My mask is blank, and you ask why.
Wait a moment, and I will reply.
Keinnayi’s dictionary defines the popular meaning of culture as:
…the customs, arts, social institutions, and achievements of a particular nation, people, or other social group: Caribbean culture | people from many different cultures
Ordinarily, a person looks at me and sees an Indian. Perhaps with some insight, they can narrow it somewhat to West Indian. A little deeper, and they can still hear echoes of Trinidad & Tobago permeating through me. But they are merely that, echoes of a past that I left behind.
I’m aware of my roots. You may argue, doesn’t the apple fall not far from the tree? What if I countered with, what of the travelling seed? The ones carried upon the wind, the waters, by birds, by animals, by humanity? Observations of species differentiation are well noted.
From before my birth, my family, their religious views, their identity, their culture … already cast me into their shadows.
I’m no tabula rasa. I could never wipe my slate clean.
I look in the mirror and immediately turn my face. I can’t stand my own reflection. I cringe at photographs of me, but I try to appreciate the need of those who wish to preserve a memory.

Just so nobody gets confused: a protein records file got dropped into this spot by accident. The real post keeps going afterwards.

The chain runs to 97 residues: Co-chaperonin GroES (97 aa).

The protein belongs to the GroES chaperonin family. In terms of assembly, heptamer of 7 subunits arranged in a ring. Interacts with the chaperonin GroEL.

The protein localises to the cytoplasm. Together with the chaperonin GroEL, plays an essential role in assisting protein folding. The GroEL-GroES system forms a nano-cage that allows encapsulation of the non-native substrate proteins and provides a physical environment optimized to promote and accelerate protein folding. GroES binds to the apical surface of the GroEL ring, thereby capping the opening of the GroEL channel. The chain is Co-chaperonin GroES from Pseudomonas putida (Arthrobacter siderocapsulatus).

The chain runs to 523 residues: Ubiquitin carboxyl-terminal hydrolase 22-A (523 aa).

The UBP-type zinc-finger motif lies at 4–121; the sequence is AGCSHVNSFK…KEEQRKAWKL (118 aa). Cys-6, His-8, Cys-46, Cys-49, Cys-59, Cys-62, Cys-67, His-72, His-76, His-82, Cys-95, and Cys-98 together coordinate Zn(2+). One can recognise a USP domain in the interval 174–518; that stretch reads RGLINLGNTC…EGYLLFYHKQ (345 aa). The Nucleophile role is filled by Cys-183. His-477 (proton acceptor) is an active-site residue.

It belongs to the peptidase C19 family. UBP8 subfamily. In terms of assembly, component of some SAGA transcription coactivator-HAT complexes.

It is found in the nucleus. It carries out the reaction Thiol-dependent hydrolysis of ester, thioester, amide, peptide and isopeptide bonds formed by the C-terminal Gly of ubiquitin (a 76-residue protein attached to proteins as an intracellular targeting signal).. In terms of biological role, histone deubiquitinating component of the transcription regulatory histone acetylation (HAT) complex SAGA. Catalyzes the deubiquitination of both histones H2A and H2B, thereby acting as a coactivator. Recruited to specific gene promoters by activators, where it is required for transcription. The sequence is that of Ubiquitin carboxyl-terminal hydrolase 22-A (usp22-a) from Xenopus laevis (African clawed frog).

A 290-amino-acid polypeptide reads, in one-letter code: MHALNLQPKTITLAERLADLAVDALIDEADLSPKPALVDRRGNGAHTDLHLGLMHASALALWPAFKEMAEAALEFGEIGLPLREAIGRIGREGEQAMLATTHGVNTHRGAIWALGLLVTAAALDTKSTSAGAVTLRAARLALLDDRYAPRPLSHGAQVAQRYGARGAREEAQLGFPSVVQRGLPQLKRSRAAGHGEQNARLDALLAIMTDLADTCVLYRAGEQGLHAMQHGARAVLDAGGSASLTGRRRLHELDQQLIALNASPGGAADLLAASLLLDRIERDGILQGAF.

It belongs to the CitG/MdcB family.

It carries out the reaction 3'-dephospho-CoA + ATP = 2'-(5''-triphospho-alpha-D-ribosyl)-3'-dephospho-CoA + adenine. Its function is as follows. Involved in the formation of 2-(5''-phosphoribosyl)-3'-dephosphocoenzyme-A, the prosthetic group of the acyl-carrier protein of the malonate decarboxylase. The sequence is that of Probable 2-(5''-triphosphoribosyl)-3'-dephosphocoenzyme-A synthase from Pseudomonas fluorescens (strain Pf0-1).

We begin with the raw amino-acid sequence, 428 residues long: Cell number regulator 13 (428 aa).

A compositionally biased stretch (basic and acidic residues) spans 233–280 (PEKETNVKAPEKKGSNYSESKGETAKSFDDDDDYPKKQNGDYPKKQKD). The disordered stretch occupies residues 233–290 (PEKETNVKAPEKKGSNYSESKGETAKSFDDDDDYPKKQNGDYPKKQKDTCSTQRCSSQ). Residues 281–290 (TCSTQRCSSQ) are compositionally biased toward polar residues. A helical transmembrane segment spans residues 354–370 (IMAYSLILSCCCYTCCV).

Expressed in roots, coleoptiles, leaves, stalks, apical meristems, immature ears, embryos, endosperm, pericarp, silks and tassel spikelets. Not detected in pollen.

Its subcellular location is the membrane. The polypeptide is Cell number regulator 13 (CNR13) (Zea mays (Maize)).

“Hey,” I asked my boyfriend one night, “why do you have a blank mask on your bookshelf?”
“I like mask work. It’s one of my favourites.“
I asked for the mask, lifted it to his face, then cradled it in my arms as I stared at it. “Personae.”
He takes it back from me. After our viewing of ‘Blue Bird’ and us talking with Brad Cook, he said, “What if you present a blank mask to your class?”
I fretted. “It’s a self-exploration activity of culture and identity. I’m to write a paper after. I can’t just stand there with nothing on my mask!”
“Why not?” I’m about to argue, but then I understood his reasoning, and more importantly, how he arrived at that question.
“Heh,” I chuckle as we leave The Registry, a performing arts theatre in Kitchener. “A blank mask isn’t so blank after all.”
White left so much to the imagination.
+Forever’s Interval (p. 135).
Tejai, K. (2014). Forever’s interval. USA: America Star Books, LLLP.